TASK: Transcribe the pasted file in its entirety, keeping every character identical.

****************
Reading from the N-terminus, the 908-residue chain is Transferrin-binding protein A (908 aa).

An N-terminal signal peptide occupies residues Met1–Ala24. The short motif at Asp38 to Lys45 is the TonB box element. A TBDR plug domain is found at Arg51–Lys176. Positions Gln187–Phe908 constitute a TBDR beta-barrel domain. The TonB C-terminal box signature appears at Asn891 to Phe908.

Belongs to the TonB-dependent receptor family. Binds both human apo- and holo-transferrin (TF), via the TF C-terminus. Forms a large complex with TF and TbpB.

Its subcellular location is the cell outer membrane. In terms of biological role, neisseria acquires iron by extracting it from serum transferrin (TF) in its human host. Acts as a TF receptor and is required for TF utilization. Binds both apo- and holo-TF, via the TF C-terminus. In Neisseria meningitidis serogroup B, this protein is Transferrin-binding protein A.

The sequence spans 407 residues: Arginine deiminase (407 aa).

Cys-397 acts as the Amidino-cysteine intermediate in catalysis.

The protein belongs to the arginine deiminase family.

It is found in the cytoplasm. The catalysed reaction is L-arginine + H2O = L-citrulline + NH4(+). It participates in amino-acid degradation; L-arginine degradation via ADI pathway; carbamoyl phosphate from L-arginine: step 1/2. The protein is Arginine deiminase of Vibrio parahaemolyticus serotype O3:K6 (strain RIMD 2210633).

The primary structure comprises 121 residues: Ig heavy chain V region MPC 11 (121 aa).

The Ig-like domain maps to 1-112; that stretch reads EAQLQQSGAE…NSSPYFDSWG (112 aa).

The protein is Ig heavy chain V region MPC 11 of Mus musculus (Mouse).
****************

Reading from the N-terminus, the 908-residue chain is Transferrin-binding protein A (908 aa).

An N-terminal signal peptide occupies residues Met1–Ala24. The short motif at Asp38 to Lys45 is the TonB box element. A TBDR plug domain is found at Arg51–Lys176. Positions Gln187–Phe908 constitute a TBDR beta-barrel domain. The TonB C-terminal box signature appears at Asn891 to Phe908.

Belongs to the TonB-dependent receptor family. Binds both human apo- and holo-transferrin (TF), via the TF C-terminus. Forms a large complex with TF and TbpB.

Its subcellular location is the cell outer membrane. In terms of biological role, neisseria acquires iron by extracting it from serum transferrin (TF) in its human host. Acts as a TF receptor and is required for TF utilization. Binds both apo- and holo-TF, via the TF C-terminus. In Neisseria meningitidis serogroup B, this protein is Transferrin-binding protein A.

The sequence spans 407 residues: Arginine deiminase (407 aa).

Cys-397 acts as the Amidino-cysteine intermediate in catalysis.

The protein belongs to the arginine deiminase family.

It is found in the cytoplasm. The catalysed reaction is L-arginine + H2O = L-citrulline + NH4(+). It participates in amino-acid degradation; L-arginine degradation via ADI pathway; carbamoyl phosphate from L-arginine: step 1/2. The protein is Arginine deiminase of Vibrio parahaemolyticus serotype O3:K6 (strain RIMD 2210633).

The primary structure comprises 121 residues: Ig heavy chain V region MPC 11 (121 aa).

The Ig-like domain maps to 1-112; that stretch reads EAQLQQSGAE…NSSPYFDSWG (112 aa).

The protein is Ig heavy chain V region MPC 11 of Mus musculus (Mouse).